Fellowship of Saints and Sinners

Fellowship of Saints and Sinners


Ending Our Savior Complexes: Station 3

DESCRIPTION: Jesus picking up the ear that Peter cut off of the servant CAPTION: FIVE SECOND RULE!

When Jesus’ followers saw what was going to happen, they said, “Lord, should we strike with our swords?” And one of them struck the servant of the high priest, cutting off his right ear.

 But Jesus answered, “No more of this!” And he touched the man’s ear and healed him. -Luke 22:49-51

Then Simon Peter, who had a sword, drew it, struck the high priest’s slave, and cut off his right ear. The slave’s name was Malchus. 11 Jesus said to Peter, “Put your sword back into its sheath. Am I not to drink the cup that the Father has given me?” -John 18:10

Peter and the disciples have “poor impulse control,” as friend and fellow minister Megan Johnson puts it.

And maybe we do, too.  Because it’s easy to be impulsive when we’re in situations beyond our control.  We’d prefer to take matters into our own hands- and quickly.  Doing something rather than nothing can make us feel better, even if temporarily, when grief and tragedy stare back at us.

And it’s easy to convince ourselves when we’re following Jesus that justice itself demands our action.  That the world is depending on us.  That God’s redemption means activity rather than passivity on our parts.

Some of us have really big savior complexes, too.  We’ve convinced ourselves that Jesus really does need us to redeem the world.  We evangelicals are especially prone to this kind of dysfunctionality.

The funny thing is that when I meet people like this, I end up not really liking them. They’re frankly annoying- like super heroes who have traded in the cool hair dos, gimmicks and special powers for a big ego and a small sense of humor.

But when God calls us into His mission of redemption, God isn’t calling us to fight.  Nor is God calling us to flight (which Peter will do shortly when he denies Jesus three times). God is calling us not just to see and apprehend what God is doing, but then to acquiesce to it, which is a kind of dying to ourselves.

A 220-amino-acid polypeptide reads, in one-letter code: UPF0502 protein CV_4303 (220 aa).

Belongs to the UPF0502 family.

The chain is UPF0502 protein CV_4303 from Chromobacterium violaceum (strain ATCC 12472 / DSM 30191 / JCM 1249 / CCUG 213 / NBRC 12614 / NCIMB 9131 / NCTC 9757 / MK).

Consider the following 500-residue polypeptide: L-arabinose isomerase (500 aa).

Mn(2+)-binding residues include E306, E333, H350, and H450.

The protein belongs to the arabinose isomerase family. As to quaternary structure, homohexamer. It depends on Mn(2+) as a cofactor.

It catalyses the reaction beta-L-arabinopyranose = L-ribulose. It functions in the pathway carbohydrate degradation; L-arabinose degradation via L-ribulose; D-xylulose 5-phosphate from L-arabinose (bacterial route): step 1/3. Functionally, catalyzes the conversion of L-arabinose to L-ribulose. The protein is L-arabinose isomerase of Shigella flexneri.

This intentional passivity on our parts demands much more strength and courage than an impulsive falling back on our own devices.  It requires that we sit still and attentively in the pain and mess of life, all the while staying close to Jesus and being available to God whenever and wherever.  When we impulsively rush in with prescriptions for what needs to happen in order for things to be right, we will often miss the most important things God is doing in our midst.

[Note: by now you may have realized that we’re breaking the norm of “the seven stations” as they traditionally have been defined and numbered. These stations are my own, as observations and impressions that have struck me in reading the Passion narrative this time around.]



Previous Posts

Writing Sabbatical—and "The Departure of the Prodigal Son"
I'm sorry: my absenteeism at this intersection can be attributed to a number of things lately, the most pressing of which is my forthcoming book with author and Christian addiction specialist Jonathan Benz. The book (Prodigal Church or a version of it) is now officially under deadline and by April 1

posted 10:55:10am Jan. 26, 2015 | read full post »

Restless Soul Hall of Fame: Sister Corita Kent
Since NPR's recent segment, Sister Corita Kent has come to mind a few times this week as someone who d

posted 10:23:30am Jan. 16, 2015 | read full post »

"I Am Charlie Hebdo"
I struggle to know how to greet you after such a long hiatus from posting here—and in light of how much has happened in the world since Christmas

posted 4:42:48pm Jan. 12, 2015 | read full post »

A Christmas Homily
While they were there, the time came for the baby to be born, and she gave birth to her firstborn, a son. She wrapped him in cloths and placed him in a manger, because there was no guest room available for them. —Luke 2:6,7 The sheer physicality of this picture strikes me this Christmas. The ba

posted 1:54:50pm Dec. 24, 2014 | read full post »

Mental Health Break—Sprawl II
My favorite band these days is Arcade Fire, and I've featured the Canadian indie rock group before at this intersection between God and life. The lead singer studied Kirkegaard in college and their songs, like this one, are often subtle but brilliant critiques of the least aesthetically pleasing thi

posted 12:58:15pm Dec. 18, 2014 | read full post »




Report as Inappropriate

You are reporting this content because it violates the Terms of Service.

All reported content is logged for investigation.